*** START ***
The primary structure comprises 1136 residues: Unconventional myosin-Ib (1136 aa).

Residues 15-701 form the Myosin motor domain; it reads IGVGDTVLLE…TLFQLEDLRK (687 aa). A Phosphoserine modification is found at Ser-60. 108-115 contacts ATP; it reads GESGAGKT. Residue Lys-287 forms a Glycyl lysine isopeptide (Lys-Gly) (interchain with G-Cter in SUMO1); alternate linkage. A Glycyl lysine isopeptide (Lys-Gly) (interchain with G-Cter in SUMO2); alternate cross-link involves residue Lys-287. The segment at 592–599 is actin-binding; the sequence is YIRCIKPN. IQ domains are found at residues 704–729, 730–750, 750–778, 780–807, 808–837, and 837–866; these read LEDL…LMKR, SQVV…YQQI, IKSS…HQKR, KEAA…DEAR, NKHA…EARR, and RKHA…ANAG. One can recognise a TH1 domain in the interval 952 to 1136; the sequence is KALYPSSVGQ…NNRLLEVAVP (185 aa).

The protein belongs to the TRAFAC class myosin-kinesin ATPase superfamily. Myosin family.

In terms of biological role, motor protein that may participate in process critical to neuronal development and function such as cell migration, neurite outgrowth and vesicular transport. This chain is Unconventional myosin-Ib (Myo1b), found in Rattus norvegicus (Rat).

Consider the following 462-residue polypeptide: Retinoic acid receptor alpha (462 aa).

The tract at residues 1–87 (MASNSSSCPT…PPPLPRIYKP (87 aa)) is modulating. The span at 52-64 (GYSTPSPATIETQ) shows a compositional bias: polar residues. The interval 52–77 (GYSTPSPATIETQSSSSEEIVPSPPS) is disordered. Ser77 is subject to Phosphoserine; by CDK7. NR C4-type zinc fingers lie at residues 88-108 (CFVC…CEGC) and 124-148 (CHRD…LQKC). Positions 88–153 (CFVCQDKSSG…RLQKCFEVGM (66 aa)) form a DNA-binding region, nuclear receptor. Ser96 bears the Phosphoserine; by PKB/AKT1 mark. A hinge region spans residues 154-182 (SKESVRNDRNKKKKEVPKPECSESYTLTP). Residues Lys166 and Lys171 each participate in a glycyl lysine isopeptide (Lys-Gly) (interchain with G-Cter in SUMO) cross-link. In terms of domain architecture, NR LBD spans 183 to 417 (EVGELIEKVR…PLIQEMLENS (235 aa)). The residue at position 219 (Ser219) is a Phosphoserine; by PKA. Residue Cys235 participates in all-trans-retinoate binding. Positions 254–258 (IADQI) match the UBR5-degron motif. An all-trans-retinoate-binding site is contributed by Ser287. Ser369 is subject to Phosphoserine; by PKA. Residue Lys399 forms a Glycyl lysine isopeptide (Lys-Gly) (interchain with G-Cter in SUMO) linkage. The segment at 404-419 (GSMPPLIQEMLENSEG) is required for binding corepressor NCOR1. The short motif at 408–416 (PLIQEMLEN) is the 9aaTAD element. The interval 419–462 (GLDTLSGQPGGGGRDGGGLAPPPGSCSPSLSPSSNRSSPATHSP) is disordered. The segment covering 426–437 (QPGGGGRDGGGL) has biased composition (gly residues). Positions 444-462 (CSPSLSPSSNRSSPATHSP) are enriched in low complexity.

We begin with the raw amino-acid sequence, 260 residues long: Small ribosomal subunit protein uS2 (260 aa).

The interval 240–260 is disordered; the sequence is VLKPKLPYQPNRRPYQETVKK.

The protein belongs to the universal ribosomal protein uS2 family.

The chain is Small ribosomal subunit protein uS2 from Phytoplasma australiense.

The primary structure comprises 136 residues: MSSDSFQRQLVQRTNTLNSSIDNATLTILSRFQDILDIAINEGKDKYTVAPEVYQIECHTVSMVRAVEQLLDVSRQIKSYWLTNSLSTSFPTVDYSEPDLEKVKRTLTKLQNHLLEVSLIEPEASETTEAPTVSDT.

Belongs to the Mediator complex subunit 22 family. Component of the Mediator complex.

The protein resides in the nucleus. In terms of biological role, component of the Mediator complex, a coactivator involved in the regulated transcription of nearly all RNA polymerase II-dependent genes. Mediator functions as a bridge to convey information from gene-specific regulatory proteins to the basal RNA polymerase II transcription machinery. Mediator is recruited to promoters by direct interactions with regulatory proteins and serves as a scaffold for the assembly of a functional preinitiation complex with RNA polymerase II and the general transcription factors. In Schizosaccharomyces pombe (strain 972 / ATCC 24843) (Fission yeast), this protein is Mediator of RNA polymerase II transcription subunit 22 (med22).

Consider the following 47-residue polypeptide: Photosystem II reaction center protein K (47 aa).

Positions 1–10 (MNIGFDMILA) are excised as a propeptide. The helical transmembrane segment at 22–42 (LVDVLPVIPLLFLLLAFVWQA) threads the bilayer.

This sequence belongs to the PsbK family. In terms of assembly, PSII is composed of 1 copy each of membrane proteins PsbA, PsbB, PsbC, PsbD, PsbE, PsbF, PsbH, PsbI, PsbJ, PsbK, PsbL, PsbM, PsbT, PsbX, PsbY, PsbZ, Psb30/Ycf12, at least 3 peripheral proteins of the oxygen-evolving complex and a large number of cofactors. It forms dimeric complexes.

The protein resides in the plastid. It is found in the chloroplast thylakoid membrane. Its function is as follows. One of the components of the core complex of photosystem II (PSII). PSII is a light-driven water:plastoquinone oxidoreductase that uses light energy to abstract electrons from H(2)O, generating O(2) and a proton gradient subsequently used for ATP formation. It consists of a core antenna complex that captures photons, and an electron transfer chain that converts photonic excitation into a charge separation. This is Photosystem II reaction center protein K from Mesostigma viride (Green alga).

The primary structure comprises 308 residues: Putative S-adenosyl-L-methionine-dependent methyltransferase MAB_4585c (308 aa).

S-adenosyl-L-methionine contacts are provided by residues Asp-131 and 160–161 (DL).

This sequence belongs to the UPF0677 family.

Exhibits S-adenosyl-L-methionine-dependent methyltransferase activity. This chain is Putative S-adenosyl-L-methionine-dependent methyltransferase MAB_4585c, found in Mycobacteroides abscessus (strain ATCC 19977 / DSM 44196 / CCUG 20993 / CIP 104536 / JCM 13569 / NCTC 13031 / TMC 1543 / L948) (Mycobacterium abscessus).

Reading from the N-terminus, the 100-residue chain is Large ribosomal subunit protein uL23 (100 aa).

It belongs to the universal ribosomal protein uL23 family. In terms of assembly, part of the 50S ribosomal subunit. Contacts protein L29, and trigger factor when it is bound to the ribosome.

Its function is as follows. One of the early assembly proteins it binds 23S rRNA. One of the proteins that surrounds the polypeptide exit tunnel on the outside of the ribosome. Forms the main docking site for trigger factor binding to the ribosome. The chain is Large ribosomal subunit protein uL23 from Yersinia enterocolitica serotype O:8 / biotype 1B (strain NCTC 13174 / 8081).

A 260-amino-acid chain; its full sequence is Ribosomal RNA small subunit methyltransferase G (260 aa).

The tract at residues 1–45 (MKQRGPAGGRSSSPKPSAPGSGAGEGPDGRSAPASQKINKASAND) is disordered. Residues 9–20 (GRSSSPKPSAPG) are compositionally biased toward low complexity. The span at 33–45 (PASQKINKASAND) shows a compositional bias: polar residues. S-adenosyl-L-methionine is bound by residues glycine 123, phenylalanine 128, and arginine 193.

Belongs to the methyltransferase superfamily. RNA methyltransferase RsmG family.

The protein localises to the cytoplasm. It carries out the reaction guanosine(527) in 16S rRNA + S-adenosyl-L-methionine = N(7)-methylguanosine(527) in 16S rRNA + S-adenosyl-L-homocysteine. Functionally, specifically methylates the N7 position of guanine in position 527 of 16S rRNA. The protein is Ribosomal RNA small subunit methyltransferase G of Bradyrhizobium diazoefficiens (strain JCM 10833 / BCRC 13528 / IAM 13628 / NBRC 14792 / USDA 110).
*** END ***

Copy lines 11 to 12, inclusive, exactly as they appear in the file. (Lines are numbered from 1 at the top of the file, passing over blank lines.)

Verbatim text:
The primary structure comprises 136 residues: MSSDSFQRQLVQRTNTLNSSIDNATLTILSRFQDILDIAINEGKDKYTVAPEVYQIECHTVSMVRAVEQLLDVSRQIKSYWLTNSLSTSFPTVDYSEPDLEKVKRTLTKLQNHLLEVSLIEPEASETTEAPTVSDT.

Belongs to the Mediator complex subunit 22 family. Component of the Mediator complex.